Wednesday, September 17, 2008

High-Grade Squamous Intraepithelial Lesion

Because the Bethesda System combines moderate and severe dysplasia together with carcinoma in situ in the HSIL category, there is wide variation in the cytological appearance of HSIL. When applying the 2001 Bethesda System, many cytopathologists utilize the option of subdividing HSIL into CIN 2 and CIN 3 lesions. As the severity of the lesion increases, the degree of differentiation and the amount of cytoplasm decreases, the nuclear: cytoplasmic ratio increases, and the degree of nuclear atypia also increases. HSIL of the moderate dysplasia type typically contains cells similar to those seen in LSIL, as well as atypical immature cells of the parabasal type (Figure 34).

The nuclei of these cells are more hyperchromatic and irregular than typically seen in LSIL. In severe dysplasia, the overall size of the cells is reduced compared to mild and moderate dysplasia, but because the cells demonstrate minim al differentiation, the nuclear: cytoplasmic ratio is greatly increased. In severe dysplasia, there are usually considerably greater numbers of neoplastic cells that are typically found individually.

Carcinoma in situ can be of the small-cell type, of the large-cell non-keratinizing type or of the large-cell keratinizing (pleomorphic) type. Although separation of carcinoma in situ into these three different cytological types has little clinical significance, all three have quite different cytological appearances. Small-cell lesions consist of small basal-type cells similar to those seen in severe dysplasia but which demonstrate even less cy toplasm and higher nuclear: cytoplasmic ratios (Figure 35).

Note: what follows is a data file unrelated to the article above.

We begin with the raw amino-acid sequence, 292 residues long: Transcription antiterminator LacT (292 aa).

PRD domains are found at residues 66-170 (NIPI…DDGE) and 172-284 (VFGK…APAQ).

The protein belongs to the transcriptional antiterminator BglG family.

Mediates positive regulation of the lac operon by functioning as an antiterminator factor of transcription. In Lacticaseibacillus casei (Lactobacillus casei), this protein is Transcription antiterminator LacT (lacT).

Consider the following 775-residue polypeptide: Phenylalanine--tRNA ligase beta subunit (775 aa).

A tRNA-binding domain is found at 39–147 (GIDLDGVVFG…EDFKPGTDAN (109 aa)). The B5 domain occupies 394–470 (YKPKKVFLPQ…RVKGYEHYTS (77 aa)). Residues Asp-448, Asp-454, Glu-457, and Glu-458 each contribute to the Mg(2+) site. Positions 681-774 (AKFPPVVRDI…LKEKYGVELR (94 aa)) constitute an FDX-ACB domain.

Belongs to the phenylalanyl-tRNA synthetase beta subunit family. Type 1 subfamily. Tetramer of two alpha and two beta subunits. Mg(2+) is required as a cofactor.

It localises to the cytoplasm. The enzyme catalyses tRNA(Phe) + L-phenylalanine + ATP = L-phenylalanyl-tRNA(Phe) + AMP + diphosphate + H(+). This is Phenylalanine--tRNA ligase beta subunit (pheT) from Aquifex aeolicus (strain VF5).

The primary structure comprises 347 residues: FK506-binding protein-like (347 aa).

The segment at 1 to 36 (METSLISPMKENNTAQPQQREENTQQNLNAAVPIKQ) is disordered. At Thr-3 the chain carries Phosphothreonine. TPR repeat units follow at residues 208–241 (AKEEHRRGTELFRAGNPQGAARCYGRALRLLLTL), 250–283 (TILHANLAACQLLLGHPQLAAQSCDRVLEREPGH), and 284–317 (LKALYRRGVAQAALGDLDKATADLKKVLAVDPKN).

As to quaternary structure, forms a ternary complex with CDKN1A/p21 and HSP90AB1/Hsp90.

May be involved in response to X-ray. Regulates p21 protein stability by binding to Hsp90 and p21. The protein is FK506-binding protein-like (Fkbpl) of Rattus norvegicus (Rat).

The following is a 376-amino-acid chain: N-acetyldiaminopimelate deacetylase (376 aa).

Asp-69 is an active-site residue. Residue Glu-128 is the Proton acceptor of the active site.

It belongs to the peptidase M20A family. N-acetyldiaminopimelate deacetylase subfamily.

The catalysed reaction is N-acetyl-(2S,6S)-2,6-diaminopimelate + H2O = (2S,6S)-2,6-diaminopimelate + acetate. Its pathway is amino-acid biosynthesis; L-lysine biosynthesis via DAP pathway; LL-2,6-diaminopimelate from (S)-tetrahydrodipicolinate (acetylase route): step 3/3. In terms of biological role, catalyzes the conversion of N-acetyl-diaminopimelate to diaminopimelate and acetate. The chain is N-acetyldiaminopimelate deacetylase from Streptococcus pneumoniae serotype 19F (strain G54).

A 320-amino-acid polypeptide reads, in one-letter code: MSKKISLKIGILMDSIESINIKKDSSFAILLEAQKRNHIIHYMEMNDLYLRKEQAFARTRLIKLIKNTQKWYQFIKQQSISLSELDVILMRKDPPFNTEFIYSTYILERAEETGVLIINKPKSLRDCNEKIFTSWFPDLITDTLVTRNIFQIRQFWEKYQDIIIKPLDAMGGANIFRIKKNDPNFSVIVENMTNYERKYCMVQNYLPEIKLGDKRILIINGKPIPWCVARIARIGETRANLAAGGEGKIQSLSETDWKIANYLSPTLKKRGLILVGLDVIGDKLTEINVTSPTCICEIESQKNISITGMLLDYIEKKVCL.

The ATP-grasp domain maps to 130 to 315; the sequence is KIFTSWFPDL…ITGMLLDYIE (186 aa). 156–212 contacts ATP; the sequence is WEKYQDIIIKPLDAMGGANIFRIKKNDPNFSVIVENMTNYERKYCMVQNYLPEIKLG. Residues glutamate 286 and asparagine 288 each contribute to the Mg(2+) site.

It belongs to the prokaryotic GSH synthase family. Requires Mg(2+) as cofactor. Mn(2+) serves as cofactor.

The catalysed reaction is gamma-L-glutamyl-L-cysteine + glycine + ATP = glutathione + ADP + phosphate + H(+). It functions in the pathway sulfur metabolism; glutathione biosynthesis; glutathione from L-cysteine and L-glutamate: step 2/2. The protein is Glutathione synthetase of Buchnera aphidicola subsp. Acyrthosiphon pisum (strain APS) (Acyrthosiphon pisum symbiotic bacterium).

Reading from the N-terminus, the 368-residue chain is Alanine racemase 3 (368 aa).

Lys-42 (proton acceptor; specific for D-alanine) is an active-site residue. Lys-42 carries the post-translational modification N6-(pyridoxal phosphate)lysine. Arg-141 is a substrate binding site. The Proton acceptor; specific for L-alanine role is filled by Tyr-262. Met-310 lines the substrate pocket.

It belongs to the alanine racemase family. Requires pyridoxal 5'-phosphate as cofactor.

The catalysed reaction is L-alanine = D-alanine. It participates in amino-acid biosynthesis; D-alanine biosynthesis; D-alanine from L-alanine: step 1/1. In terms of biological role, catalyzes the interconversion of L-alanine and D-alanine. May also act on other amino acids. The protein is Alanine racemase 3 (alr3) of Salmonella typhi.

Because of their small size, these cells can easily be overlooked during routine screening and such cases account for a disproportionate percentage of false negative cytological results. The cells of large-cell non-keratinizing lesions typically form syncytial-like cell sheets in which individual cell membranes are difficult to identify. These cells have enlarged, hyperchromatic nuclei and minimal amounts of cytoplasm. The keratinizing large-cell type of carcinoma in situ is composed of pleomorphic, highly atypical cells, many of which have thick keratinized cytoplasm. These cells are often spindled or tadpole-shaped and have extremely dense nuclear chromatin (Figure 36).

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